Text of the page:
This article originally appeared on ProPublica.

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Reflecting rising concerns that Big Tech’s infatuation with artificial intelligence threatens privacy and economic competition, Sen. Elizabeth Warren has begun investigating Google’s efforts to swoop up medical information derived from biopsy specimens of millions of military service members.

Warren, a Massachusetts Democrat and the chair of the Senate Armed Services Subcommittee on Personnel, wrote on Tuesday to Google and the Department of Defense, seeking information and records related to the company’s pursuit of a vast trove of medical data overseen by the military’s Joint Pathology Center. The archive represents a largely untapped gold mine for AI and health care companies, because computers can use the data to develop algorithms that detect patterns, like telltale signs of tumors, faster and often better than humans can.

In her letters, Warren accused Google of “aggressive attempts” to gain service members’ medical information and Defense Department officials of “favoritism” toward the tech giant. “I am alarmed by reports that Google tried to privately broker a deal to secure exclusive access to JPC data,” Warren wrote to Sundar Pichai, CEO of both Google and its parent company, Alphabet.

Warren was referring to a ProPublica report published last December, which revealed that at least a dozen Defense Department staff members pushed back against Google’s campaign for the medical data. ProPublica found that Google began in late 2015 to gather medical information at military installations and hospitals around the country, which it planned to use to build AI tools. Such software, the company hoped, would give it an edge in the race to develop algorithms that could help pathologists diagnose illnesses more quickly and accurately, predict prognoses and, eventually, Google scientists hoped, find new treatments for diseases, including cancers.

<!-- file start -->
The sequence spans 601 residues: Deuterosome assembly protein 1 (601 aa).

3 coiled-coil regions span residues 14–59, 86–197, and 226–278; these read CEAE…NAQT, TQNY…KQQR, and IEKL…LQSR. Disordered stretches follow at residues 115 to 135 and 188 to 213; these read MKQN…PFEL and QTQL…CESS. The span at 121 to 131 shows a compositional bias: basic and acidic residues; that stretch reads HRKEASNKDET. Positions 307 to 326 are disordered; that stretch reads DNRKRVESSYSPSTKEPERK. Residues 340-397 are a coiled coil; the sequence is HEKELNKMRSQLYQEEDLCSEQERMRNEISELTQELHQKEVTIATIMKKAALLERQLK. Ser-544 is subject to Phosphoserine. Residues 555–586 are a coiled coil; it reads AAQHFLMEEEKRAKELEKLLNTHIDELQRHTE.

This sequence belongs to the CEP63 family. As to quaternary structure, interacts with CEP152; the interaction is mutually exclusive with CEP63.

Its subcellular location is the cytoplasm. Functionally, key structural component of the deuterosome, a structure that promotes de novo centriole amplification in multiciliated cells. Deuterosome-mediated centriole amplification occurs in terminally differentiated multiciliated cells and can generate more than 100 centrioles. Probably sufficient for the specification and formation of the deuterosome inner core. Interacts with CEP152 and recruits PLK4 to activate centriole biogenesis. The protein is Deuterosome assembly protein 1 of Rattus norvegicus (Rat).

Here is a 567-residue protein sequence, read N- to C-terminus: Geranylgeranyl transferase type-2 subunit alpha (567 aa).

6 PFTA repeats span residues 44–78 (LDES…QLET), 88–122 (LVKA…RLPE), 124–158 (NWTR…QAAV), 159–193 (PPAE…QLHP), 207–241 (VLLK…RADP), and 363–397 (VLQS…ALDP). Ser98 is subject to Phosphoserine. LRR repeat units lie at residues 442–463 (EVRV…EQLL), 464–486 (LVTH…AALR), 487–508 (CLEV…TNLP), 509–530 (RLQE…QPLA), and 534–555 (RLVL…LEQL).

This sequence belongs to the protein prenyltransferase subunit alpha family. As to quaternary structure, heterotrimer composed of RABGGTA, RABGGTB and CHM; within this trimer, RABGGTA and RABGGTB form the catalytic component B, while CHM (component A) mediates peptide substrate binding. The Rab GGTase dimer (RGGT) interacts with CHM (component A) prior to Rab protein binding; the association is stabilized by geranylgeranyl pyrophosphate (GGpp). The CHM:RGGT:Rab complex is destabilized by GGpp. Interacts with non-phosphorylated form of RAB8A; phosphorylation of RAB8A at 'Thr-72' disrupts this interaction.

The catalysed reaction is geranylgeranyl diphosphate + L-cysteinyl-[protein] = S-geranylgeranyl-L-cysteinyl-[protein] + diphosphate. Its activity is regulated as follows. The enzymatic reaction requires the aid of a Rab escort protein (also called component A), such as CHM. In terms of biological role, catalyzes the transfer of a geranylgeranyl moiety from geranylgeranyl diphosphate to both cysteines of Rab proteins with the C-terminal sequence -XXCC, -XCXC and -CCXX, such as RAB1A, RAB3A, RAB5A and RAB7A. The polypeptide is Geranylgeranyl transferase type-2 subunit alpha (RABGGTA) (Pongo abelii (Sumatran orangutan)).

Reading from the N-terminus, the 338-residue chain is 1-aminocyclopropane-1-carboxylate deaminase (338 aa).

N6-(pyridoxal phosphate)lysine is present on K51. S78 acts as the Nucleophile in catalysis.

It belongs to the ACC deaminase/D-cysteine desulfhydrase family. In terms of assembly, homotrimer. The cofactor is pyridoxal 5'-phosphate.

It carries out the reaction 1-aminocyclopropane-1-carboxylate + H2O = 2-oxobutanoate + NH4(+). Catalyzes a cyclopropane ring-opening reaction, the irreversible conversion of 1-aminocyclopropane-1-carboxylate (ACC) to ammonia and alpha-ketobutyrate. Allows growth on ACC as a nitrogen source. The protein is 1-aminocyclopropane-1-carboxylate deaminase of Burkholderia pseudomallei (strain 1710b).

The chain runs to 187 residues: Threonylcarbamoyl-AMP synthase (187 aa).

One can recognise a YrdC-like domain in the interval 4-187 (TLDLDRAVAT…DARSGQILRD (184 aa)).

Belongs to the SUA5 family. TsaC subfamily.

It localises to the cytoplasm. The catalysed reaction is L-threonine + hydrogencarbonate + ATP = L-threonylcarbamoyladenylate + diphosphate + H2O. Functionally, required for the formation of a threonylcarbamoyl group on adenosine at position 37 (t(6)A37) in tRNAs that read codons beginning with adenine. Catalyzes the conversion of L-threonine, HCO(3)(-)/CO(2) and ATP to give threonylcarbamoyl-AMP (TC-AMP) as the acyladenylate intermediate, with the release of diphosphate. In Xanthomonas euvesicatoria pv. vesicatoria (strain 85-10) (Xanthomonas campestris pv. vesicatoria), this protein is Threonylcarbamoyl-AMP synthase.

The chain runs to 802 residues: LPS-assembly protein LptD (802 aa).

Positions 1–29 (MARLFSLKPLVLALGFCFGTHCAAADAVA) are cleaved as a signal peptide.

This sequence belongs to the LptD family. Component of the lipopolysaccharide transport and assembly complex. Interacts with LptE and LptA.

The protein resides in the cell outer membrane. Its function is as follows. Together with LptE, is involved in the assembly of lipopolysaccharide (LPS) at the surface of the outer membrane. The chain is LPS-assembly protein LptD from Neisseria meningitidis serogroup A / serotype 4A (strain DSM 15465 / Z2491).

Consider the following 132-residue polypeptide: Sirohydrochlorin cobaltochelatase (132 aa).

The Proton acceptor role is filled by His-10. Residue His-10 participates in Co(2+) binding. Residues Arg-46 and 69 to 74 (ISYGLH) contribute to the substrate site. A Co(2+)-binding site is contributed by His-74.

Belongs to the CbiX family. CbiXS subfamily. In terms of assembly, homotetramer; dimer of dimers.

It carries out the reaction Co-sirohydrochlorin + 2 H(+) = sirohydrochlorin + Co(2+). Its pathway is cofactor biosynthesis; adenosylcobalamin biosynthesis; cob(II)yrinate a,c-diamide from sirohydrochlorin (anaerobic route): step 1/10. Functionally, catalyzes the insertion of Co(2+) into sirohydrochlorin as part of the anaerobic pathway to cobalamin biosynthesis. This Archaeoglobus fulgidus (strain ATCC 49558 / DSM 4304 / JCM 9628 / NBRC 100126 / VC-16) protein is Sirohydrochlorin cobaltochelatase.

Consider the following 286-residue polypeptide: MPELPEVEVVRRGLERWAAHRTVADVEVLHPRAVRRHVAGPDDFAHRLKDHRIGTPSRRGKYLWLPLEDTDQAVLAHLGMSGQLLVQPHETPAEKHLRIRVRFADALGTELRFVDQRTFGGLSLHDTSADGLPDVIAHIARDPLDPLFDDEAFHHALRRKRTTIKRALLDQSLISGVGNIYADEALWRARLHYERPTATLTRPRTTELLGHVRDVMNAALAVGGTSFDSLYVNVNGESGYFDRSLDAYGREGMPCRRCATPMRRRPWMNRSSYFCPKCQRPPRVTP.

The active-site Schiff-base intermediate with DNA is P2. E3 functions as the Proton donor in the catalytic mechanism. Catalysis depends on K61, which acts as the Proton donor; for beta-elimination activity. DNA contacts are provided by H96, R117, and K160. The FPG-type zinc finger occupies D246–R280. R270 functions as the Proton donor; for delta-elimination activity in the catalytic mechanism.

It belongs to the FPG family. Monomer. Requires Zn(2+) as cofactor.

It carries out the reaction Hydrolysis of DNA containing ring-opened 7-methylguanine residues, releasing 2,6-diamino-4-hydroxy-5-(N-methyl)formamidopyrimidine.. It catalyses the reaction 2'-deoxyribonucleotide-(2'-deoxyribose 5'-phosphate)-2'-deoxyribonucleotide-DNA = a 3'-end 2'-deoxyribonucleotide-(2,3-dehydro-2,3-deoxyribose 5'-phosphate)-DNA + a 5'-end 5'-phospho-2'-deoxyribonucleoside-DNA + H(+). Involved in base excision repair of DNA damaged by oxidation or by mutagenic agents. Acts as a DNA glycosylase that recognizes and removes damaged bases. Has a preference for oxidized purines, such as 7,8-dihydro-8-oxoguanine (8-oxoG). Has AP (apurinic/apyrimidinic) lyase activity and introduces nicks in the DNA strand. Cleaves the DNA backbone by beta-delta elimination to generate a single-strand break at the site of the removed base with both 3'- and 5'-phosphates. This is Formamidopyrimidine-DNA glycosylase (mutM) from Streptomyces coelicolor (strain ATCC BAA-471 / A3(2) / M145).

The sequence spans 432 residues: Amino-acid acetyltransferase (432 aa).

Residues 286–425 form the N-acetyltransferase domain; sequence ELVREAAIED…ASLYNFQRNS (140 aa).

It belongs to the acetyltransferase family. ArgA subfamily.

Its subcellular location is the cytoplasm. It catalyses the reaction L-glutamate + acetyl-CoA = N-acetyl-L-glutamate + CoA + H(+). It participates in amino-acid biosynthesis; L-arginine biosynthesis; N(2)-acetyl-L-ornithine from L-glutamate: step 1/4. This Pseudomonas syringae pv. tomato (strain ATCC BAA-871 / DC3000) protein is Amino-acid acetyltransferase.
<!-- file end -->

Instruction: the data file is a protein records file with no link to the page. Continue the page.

Google’s allies in the Defense Department and on the staff of the House Armed Services Committee tried to help the company, ProPublica reported. In exchange for exclusive access to the archive, the company offered to digitize the collection of pathology slides that are stored at a sprawling warehouse in Silver Spring, Maryland. But staff at the JPC and elsewhere expressed dismay about risks to the privacy of service members’ tissue specimens and about the use of a sensitive government resource by a corporation to develop unproven AI tools. In 2021, Google was not selected for a pilot project to begin digitizing the collection.

“The public deserves a full accounting of DoD’s secretive interactions with Google regarding private health data contained at the JPC and complete transparency surrounding DoD’s blatant favoritism towards Google,” Warren wrote to Defense Secretary Lloyd Austin III. She has asked both Google and the Defense Department to respond by Aug. 8.